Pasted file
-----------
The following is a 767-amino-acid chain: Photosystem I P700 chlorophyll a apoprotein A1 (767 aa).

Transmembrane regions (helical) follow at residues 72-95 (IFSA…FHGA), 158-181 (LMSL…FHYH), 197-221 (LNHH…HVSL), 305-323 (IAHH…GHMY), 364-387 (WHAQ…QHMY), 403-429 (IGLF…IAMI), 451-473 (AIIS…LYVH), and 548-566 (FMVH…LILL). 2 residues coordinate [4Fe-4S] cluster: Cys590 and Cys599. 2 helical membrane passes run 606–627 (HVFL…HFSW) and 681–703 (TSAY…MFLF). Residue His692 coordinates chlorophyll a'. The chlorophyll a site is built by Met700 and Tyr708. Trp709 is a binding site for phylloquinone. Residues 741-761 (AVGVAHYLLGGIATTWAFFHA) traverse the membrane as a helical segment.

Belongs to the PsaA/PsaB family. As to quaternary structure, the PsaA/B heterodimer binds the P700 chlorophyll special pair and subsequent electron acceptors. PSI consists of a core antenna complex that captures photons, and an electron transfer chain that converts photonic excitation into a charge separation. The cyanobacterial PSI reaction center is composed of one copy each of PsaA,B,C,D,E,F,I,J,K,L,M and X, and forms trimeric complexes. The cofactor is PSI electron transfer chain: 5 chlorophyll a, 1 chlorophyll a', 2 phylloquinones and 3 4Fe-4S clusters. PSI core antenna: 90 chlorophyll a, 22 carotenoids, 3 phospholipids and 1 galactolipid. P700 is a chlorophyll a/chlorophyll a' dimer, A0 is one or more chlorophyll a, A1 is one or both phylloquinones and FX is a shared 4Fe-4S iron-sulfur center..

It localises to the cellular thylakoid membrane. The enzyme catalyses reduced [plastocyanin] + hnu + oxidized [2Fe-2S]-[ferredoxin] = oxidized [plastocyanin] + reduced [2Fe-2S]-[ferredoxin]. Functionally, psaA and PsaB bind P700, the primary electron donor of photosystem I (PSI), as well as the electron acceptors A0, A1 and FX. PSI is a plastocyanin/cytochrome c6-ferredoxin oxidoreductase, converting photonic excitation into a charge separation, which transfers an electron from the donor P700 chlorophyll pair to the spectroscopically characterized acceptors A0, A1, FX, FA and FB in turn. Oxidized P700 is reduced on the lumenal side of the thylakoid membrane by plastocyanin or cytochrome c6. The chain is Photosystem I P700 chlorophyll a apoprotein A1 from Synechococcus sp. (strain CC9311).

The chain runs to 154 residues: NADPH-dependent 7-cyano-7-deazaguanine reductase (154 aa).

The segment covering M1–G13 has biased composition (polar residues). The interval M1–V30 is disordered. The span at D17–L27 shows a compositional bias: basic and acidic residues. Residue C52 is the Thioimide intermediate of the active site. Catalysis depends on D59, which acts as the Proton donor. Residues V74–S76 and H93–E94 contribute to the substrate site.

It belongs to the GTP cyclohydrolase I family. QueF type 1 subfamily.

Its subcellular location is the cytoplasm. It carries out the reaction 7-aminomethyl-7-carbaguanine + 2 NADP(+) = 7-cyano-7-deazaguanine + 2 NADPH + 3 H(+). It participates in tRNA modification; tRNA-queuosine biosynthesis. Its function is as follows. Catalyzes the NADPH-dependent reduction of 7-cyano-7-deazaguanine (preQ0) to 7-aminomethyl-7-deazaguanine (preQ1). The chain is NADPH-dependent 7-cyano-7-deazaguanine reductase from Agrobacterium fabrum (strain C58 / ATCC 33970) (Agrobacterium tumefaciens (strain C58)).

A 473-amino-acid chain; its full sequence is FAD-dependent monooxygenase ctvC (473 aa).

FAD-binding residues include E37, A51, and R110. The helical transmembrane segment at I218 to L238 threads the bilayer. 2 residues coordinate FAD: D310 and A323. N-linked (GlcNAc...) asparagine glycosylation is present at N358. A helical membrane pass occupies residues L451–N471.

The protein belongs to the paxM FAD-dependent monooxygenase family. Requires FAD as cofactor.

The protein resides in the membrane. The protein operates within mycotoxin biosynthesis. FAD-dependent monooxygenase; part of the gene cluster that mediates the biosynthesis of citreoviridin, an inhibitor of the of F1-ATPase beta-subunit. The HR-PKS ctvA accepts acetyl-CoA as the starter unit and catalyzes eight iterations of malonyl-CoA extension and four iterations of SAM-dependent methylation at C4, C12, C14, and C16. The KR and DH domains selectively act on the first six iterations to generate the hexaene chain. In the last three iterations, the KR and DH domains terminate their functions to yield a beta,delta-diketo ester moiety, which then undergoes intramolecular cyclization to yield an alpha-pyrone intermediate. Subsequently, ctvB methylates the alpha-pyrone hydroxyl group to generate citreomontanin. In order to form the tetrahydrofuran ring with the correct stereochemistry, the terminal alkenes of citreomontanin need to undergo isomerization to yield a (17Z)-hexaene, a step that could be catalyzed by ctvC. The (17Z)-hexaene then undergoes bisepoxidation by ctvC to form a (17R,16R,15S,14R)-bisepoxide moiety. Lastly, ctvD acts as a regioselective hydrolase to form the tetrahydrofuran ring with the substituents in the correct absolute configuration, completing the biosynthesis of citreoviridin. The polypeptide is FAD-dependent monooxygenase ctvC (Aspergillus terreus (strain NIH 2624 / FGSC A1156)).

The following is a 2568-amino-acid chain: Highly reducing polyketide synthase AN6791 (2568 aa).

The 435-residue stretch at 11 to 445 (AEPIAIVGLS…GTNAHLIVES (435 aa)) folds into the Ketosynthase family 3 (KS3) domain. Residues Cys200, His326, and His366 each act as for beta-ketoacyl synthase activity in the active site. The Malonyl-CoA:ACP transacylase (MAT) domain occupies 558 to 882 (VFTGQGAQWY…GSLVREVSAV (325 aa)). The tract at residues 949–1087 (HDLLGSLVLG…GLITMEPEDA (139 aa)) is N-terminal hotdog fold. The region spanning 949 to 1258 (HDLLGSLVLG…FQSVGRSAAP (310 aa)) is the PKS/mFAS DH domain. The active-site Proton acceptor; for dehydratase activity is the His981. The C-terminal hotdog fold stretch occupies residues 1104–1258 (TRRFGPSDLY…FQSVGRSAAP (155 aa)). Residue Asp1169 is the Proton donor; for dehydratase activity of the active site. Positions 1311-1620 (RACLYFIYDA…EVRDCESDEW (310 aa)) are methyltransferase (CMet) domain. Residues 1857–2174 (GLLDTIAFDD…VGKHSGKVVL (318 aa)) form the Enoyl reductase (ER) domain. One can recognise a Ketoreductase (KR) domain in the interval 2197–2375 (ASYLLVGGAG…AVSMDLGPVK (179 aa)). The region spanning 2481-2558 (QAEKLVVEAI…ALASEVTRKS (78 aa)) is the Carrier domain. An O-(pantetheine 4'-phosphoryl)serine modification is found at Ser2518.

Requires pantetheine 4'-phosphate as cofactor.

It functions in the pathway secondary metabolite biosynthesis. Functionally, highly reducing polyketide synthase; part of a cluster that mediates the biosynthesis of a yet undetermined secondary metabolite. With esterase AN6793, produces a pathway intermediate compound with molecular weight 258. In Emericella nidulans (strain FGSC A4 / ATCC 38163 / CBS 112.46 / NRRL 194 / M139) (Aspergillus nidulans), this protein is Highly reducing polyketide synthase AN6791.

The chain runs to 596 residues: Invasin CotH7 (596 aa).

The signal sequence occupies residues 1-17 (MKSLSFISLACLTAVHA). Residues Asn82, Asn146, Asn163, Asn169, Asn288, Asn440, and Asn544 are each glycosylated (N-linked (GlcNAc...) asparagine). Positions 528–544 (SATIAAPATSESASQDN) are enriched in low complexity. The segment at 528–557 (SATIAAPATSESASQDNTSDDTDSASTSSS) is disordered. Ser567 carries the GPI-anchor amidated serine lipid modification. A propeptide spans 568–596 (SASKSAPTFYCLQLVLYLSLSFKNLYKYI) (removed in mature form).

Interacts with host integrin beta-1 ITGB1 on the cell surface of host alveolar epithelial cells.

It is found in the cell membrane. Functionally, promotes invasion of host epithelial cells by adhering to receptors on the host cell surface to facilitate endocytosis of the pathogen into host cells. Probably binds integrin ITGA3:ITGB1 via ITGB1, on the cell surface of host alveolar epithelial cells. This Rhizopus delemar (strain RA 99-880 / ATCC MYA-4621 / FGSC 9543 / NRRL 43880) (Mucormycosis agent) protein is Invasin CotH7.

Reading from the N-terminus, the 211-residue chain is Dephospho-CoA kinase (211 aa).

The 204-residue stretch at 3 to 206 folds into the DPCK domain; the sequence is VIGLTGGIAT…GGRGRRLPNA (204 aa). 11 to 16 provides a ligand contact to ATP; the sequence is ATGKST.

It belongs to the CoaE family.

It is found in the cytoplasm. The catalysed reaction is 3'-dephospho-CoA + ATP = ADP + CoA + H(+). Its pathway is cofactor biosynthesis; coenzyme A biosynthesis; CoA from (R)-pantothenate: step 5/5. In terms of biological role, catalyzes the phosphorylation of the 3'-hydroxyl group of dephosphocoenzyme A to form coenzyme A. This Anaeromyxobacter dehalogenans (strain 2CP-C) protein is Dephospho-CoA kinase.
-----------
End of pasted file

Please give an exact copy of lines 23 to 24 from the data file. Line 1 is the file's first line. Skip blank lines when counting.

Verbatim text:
It belongs to the CoaE family.

It is found in the cytoplasm. The catalysed reaction is 3'-dephospho-CoA + ATP = ADP + CoA + H(+). Its pathway is cofactor biosynthesis; coenzyme A biosynthesis; CoA from (R)-pantothenate: step 5/5. In terms of biological role, catalyzes the phosphorylation of the 3'-hydroxyl group of dephosphocoenzyme A to form coenzyme A. This Anaeromyxobacter dehalogenans (strain 2CP-C) protein is Dephospho-CoA kinase.